Before coming to Spokane, Washington, Jinan worked as a hair dresser in Iraq.  When the U.S. Army came to to Iraq, this 49-year-old single mom began cutting the soldiers' hair. She was happy for the work and enjoyed learning English from the soldiers. Jinan was grateful for the help the American government was giving Iraq, however, many other Iraqis hated the US troops and believed that they were there to harm Iraqi citizens rather than help them.

Because of her job with the Americans, the Iraqi militia began to target and threaten Jinan. One day four men assaulted her.. They took her, beat her, stole her money, jewelry and her house key, then kidnapped her. She spent two days hunched in the corner of an unknown building with no food and no expectation of survival. During that time her captors would ask her why she helped the Americans who were there to hurt Iraqis. She would reply, “The Americans are here to help, not hurt. You’re Iraqi and you’re the one hurting me. Why are you hurting me?”  They responded with more beatings.

After two days, the men left her in a box on the street. People walked by and thought she was dead because of her physical appearance, however, after a while her moaning convinced them otherwise. Jinan was taken to the hospital for treatment. There, she was afraid to use her real name because the Iraqi hospital workers didn’t trust people who were affiliated with the Americans. During the night she left the hospital and called the US Army. When they saw her, they asked what had happened and sent her to the camp hospital where she stayed for two weeks.

While Jinan was in the hospital, her kidnappers broke into her house and robbed her.  Jinan no longer felt safe even in her own home.  Rather than return to her home,  Jinan stayed safely in the US Army’s camp while boss filled out immigration papers for her to come to America. After 3 years of waiting, everything was ready for her journey.

On January 31, 2011 she and her 11 year old son  arrived in the Spokane Airport. Unsure where her son would sleep or where they could go, Jinan was relieved to be greeted by a group from World Relief. They arranged lodging for her and her son while their house was being prepared. Jinan says that she didn’t need to see the duplex before it was ready because she believed that everything in it would be acceptable. “Everything in the US is good.” When she first saw her house she said, “I like it because it’s the first house I have in America. I love it!”

During her first two months in Spokane, however; Jinan didn’t find much she liked. The winter was much colder and harsher than her home in Iraq. She missed having her car and her business- she had to start from scratch. Things are starting to turn around for her.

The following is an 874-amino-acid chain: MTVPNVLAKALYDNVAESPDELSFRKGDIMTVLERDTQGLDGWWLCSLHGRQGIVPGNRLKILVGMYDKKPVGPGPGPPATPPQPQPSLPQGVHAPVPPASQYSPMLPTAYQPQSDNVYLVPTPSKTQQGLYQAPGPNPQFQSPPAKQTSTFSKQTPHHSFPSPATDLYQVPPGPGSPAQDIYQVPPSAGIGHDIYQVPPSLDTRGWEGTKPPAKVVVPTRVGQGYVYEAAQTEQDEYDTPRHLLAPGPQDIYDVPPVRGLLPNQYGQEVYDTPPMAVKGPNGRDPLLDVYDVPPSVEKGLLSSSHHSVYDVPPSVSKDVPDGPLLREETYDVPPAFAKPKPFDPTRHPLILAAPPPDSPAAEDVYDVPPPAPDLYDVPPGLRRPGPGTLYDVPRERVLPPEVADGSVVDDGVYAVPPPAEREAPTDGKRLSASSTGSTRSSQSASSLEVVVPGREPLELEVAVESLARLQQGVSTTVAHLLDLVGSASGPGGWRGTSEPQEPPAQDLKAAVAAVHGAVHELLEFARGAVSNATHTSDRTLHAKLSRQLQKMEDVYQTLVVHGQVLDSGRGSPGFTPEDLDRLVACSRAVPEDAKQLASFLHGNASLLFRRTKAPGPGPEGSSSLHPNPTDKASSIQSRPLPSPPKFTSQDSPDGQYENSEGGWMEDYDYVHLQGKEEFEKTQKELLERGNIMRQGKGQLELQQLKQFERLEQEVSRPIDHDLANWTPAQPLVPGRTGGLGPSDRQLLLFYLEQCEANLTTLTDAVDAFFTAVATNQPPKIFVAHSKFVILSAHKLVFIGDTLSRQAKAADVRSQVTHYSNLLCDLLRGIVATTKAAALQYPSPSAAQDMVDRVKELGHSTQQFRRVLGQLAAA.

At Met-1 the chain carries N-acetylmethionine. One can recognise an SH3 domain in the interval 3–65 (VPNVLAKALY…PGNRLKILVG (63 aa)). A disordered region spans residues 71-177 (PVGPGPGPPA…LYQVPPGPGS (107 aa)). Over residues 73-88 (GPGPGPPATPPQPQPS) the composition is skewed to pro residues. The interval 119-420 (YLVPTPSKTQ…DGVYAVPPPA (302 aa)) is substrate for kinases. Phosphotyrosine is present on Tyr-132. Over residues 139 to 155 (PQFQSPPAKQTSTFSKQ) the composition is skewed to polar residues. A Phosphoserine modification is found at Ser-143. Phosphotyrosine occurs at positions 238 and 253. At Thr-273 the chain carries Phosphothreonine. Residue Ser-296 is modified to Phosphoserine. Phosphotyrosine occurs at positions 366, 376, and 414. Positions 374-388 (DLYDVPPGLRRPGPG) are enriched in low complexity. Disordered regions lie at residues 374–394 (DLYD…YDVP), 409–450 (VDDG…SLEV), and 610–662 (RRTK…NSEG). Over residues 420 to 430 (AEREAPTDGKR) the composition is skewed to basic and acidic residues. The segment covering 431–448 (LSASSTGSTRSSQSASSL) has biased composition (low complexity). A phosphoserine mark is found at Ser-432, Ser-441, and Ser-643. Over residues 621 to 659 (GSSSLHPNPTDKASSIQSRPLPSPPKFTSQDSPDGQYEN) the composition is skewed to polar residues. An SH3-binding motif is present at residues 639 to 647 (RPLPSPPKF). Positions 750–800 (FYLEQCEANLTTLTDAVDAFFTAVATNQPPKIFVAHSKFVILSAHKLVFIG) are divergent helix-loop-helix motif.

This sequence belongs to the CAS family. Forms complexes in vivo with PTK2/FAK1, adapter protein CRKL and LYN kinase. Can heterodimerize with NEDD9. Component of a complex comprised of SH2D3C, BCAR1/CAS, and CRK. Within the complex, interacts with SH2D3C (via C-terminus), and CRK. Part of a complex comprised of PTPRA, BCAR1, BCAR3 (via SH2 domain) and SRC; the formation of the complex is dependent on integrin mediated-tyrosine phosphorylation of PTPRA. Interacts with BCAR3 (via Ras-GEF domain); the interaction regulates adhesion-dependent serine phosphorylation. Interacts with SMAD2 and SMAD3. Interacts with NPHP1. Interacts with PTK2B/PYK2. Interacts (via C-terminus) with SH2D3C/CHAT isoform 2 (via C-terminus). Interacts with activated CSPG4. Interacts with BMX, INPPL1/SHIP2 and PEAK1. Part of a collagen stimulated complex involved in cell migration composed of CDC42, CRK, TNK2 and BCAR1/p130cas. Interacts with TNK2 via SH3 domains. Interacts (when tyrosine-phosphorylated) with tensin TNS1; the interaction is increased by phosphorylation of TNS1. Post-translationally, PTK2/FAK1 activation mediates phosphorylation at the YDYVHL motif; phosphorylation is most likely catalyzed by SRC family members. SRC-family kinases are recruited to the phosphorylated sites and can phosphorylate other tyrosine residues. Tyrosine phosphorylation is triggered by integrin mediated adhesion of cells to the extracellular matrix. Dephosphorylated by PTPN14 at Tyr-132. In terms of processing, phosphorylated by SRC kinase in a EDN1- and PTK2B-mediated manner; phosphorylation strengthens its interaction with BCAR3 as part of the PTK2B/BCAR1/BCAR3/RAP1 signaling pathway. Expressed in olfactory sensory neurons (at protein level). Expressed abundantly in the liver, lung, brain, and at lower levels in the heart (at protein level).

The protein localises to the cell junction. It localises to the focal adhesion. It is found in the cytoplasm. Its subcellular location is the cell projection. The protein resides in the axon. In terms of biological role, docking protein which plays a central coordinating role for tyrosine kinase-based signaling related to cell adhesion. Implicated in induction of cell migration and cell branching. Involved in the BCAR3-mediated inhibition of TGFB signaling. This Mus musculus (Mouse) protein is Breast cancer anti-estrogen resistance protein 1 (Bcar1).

Coming from a country where women have to cover their hair, are discouraged from driving, rarely have professional jobs, and people live in fear of the militia, Jinan enjoys the freedoms of the U.S. But her favorite thing she says is that, for the most part, the people in America have good hearts. Her landlord had never rented to a refugee before and was uncertain how communication and cultural differences would affect their relationship, but he and Jinan’s son quickly became friends and now they all enjoy spending time together.

Ultimately she would like to work again in a salon. She might even open a salon of her own. She has 25 years of experience and it's her passion. It will take time, however, as her Iraqi license is not valid in the US. She hopes to learn English well enough to go to beauty school. Currently she is nearing level 4 out of 6. Once she completes level 6, the next step is college.

Jinan says she would like to work for the US Army again. When working with them, she felt safe and well taken care of. She appreciates how the friends she made in the army know her and speak slowly so that she can understand and learn.

Jinan wants to thank all the volunteers and all the people who have helped her. She says the volunteers help her with everything- going to church, going shopping and she feels like she can tell them anything. “I don’t feel like she’s a volunteer but a friend,” Jinan says referring to the volunteer she is matched with. Jinan testifies to the value of people stepping into each other’s lives when they are in need. When asked what she would like to say to people who help refugees, she replied, “Thank you! Thank you! Thank you! Thank you to all American people. Thank you to the Army who always helps me. Thank you very much.”

-  Stacey Eyman, July 2011